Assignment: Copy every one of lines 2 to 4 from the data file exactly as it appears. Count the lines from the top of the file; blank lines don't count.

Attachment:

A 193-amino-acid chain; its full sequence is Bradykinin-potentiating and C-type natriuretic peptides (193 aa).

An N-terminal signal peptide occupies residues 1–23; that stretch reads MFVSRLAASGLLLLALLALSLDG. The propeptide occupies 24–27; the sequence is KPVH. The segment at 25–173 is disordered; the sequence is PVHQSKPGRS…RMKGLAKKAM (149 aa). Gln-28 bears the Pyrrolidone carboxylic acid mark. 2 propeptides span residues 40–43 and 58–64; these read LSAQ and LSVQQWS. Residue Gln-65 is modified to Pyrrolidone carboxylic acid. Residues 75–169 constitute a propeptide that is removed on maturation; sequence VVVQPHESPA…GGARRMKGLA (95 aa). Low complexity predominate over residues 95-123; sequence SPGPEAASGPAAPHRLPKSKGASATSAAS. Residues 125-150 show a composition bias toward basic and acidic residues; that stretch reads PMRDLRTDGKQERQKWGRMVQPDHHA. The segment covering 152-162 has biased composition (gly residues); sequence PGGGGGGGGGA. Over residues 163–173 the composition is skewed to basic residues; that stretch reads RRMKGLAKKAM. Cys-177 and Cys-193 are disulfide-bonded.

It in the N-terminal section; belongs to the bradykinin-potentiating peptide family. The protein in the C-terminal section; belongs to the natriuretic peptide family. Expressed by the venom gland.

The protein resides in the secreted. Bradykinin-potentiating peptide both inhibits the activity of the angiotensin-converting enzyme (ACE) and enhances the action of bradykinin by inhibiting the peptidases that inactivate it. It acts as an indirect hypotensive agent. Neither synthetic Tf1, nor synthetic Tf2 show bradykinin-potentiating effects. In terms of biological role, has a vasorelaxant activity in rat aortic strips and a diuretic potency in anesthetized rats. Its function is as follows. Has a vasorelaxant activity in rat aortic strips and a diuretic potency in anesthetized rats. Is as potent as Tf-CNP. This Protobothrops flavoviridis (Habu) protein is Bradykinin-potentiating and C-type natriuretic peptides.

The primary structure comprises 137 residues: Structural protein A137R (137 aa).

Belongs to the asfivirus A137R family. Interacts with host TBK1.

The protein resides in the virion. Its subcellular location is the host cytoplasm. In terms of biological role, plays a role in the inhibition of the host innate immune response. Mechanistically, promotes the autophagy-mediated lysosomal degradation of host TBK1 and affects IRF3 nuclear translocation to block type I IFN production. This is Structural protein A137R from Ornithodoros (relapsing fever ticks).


An N-terminal signal peptide occupies residues 1–23; that stretch reads MFVSRLAASGLLLLALLALSLDG. The propeptide occupies 24–27; the sequence is KPVH. The segment at 25–173 is disordered; the sequence is PVHQSKPGRS…RMKGLAKKAM (149 aa). Gln-28 bears the Pyrrolidone carboxylic acid mark. 2 propeptides span residues 40–43 and 58–64; these read LSAQ and LSVQQWS. Residue Gln-65 is modified to Pyrrolidone carboxylic acid. Residues 75–169 constitute a propeptide that is removed on maturation; sequence VVVQPHESPA…GGARRMKGLA (95 aa). Low complexity predominate over residues 95-123; sequence SPGPEAASGPAAPHRLPKSKGASATSAAS. Residues 125-150 show a composition bias toward basic and acidic residues; that stretch reads PMRDLRTDGKQERQKWGRMVQPDHHA. The segment covering 152-162 has biased composition (gly residues); sequence PGGGGGGGGGA. Over residues 163–173 the composition is skewed to basic residues; that stretch reads RRMKGLAKKAM. Cys-177 and Cys-193 are disulfide-bonded.

It in the N-terminal section; belongs to the bradykinin-potentiating peptide family. The protein in the C-terminal section; belongs to the natriuretic peptide family. Expressed by the venom gland.

The protein resides in the secreted. Bradykinin-potentiating peptide both inhibits the activity of the angiotensin-converting enzyme (ACE) and enhances the action of bradykinin by inhibiting the peptidases that inactivate it. It acts as an indirect hypotensive agent. Neither synthetic Tf1, nor synthetic Tf2 show bradykinin-potentiating effects. In terms of biological role, has a vasorelaxant activity in rat aortic strips and a diuretic potency in anesthetized rats. Its function is as follows. Has a vasorelaxant activity in rat aortic strips and a diuretic potency in anesthetized rats. Is as potent as Tf-CNP. This Protobothrops flavoviridis (Habu) protein is Bradykinin-potentiating and C-type natriuretic peptides.